What is Tennis Elbow/Lateral Epicondylosis?
You might have had a pain in the elbow and wondered what was causing it. One possibility is lateral epicondylosis, or what is commonly referred to as “tennis elbow.” Even if you are not a tennis fan, the condition can affect you while at work, in the yard, or in the comfort of your home. The condition can last anywhere from 3-6 months. The good news is that with a well-designed physical therapy program, this time may be shortened.
Muscles attach to bones through tendons. The transition area of muscles and tendons, and tendons to bones experience higher levels of tension than the muscle belly. Sometimes the demand at these areas is too much for the tendon to handle. A high volume of use (E.g. typing, repetitive lifting) and/or lifting an object even once that is too heavy can overwhelm the tendon. Imagine a rope used to repeatedly lift a box. Over time that rope will break as the fibers wear out. Alternatively, that rope will break if it’s made to only lift a 50 lb box, but is used to lift a 100 lb box.
For many years this condition was incorrectly labeled as a form of tendinitis. Tendinitis is an inflammatory condition in the tendon. Recent research has not found this to be true. Rather, the collagen fibers that make the tendon become abnormal and eventually breakdown. You may not experience pain until the tendon has reached this later stage. For this reason, it is important to seek treatment when symptoms are first present; and continue a home program given by the physical therapist even when pain-free.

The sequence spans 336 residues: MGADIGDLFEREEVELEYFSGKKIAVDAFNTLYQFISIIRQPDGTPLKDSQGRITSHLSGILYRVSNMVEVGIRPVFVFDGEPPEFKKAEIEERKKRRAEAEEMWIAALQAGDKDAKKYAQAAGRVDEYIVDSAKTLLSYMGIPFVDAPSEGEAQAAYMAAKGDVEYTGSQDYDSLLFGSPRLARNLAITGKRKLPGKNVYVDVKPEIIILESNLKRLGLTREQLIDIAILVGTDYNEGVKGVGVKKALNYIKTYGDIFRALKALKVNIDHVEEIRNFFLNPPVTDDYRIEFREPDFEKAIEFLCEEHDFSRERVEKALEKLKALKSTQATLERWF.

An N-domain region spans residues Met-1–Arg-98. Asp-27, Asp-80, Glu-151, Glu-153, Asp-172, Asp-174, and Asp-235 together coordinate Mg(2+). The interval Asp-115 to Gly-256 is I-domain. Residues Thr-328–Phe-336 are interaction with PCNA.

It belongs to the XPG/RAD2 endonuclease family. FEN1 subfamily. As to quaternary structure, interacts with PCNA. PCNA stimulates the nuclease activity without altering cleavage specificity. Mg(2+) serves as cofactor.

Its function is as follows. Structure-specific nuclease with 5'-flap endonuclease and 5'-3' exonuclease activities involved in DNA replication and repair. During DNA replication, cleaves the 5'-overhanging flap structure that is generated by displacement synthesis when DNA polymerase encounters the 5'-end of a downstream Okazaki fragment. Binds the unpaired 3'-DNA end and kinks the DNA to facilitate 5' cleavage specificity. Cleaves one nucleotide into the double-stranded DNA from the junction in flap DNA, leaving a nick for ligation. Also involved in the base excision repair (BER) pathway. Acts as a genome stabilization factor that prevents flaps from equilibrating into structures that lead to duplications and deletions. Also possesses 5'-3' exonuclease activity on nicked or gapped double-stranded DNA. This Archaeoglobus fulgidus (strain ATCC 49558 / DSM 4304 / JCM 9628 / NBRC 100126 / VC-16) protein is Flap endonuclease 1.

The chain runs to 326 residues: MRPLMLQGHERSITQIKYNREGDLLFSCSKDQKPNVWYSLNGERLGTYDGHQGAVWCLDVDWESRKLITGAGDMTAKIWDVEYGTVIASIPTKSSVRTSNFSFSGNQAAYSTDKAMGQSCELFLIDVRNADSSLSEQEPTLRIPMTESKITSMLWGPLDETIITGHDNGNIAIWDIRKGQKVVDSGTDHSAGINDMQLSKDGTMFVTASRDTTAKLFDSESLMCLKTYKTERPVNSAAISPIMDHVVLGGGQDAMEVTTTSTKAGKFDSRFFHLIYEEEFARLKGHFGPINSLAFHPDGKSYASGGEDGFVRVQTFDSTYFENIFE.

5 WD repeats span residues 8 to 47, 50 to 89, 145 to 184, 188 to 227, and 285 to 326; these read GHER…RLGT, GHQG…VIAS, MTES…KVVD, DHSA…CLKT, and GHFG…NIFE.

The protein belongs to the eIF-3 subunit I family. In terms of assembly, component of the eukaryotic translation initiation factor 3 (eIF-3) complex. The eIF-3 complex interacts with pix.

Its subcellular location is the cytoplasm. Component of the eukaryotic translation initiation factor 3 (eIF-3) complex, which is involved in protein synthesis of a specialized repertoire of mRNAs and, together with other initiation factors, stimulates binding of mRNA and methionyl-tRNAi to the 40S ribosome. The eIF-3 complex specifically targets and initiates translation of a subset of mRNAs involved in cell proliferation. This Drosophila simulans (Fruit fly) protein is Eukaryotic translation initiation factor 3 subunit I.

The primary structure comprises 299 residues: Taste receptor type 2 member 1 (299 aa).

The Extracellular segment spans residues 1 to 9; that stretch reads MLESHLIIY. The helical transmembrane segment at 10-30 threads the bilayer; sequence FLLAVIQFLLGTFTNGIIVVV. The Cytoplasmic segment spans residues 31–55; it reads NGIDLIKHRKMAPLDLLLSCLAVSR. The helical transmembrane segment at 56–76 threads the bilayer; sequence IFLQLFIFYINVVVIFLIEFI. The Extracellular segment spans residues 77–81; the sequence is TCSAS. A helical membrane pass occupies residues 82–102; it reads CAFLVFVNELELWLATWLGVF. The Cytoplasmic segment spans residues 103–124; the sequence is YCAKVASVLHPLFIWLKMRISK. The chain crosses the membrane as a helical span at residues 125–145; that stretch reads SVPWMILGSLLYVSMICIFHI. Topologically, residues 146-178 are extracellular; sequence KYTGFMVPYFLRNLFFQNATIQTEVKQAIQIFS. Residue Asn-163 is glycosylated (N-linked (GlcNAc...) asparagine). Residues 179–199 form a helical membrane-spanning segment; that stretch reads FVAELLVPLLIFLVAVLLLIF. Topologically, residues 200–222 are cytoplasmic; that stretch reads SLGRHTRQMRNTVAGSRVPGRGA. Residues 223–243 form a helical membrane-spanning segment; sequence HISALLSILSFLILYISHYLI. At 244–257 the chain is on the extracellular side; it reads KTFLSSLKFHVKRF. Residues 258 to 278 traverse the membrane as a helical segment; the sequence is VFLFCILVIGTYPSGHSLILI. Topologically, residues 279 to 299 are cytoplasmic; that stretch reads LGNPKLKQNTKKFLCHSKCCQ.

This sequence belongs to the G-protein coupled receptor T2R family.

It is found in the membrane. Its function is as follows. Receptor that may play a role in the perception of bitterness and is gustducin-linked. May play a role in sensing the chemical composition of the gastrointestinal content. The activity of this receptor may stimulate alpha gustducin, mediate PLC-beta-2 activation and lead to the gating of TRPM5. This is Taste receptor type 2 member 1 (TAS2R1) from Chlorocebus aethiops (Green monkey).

Forms of Treatment
Some commonly prescribed treatments for lateral epicondylosis are actually detrimental to healing. This article will go through which treatments are recommended. Treatments that are harmful to full recovery will also be discussed.
Physical Therapy: Exercises
The best treatment is appropriate exercises to stimulate tendon healing. Your physical therapist may mention the concept of “modified tension.” Tendons are composed of collagen fibers. During movement, tension through these collagen fibers sends a signal to the body to make new, stronger fibers. The amount of collagen tension is important. Too little tension (I.e. complete inactivity of the tendon) and the collagen fibers break down. Too much tension, the collagen fibers also breaks down due to an inability to handle the load. In both situations, the tendon is weaker. A physical therapist will be able to modify your exercises to achieve the right amount of tension to stimulate tendon healing.
How the tension is applied through exercise matters, as well. An in-depth discussion of concentric and eccentric loading of muscles is beyond the scope of this article. But, in general, recent research supports the use of eccentric loading for better collagen healing. Eccentric loading is when the muscle lengthens while under a load such as a dumbbell. Your physical therapist will prescribe the correct exercises for you.
Heat or Ice?